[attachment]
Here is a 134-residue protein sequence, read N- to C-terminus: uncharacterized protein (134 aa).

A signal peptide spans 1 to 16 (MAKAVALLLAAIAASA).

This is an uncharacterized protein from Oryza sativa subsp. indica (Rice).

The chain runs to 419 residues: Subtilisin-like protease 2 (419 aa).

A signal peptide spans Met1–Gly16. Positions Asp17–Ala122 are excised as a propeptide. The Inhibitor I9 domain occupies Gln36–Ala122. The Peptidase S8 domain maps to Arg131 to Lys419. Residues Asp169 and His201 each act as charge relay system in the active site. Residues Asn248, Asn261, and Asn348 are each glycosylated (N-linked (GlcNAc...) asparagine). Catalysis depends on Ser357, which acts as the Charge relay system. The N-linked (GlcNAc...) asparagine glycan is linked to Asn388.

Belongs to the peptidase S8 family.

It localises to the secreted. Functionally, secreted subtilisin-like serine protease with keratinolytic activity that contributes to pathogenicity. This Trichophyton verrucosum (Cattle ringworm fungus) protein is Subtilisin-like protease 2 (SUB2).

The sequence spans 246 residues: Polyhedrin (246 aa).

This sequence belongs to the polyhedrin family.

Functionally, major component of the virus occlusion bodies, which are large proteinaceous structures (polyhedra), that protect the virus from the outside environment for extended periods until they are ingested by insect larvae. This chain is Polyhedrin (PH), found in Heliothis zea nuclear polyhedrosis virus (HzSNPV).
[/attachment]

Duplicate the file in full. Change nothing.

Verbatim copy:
Here is a 134-residue protein sequence, read N- to C-terminus: uncharacterized protein (134 aa).

A signal peptide spans 1 to 16 (MAKAVALLLAAIAASA).

This is an uncharacterized protein from Oryza sativa subsp. indica (Rice).

The chain runs to 419 residues: Subtilisin-like protease 2 (419 aa).

A signal peptide spans Met1–Gly16. Positions Asp17–Ala122 are excised as a propeptide. The Inhibitor I9 domain occupies Gln36–Ala122. The Peptidase S8 domain maps to Arg131 to Lys419. Residues Asp169 and His201 each act as charge relay system in the active site. Residues Asn248, Asn261, and Asn348 are each glycosylated (N-linked (GlcNAc...) asparagine). Catalysis depends on Ser357, which acts as the Charge relay system. The N-linked (GlcNAc...) asparagine glycan is linked to Asn388.

Belongs to the peptidase S8 family.

It localises to the secreted. Functionally, secreted subtilisin-like serine protease with keratinolytic activity that contributes to pathogenicity. This Trichophyton verrucosum (Cattle ringworm fungus) protein is Subtilisin-like protease 2 (SUB2).

The sequence spans 246 residues: Polyhedrin (246 aa).

This sequence belongs to the polyhedrin family.

Functionally, major component of the virus occlusion bodies, which are large proteinaceous structures (polyhedra), that protect the virus from the outside environment for extended periods until they are ingested by insect larvae. This chain is Polyhedrin (PH), found in Heliothis zea nuclear polyhedrosis virus (HzSNPV).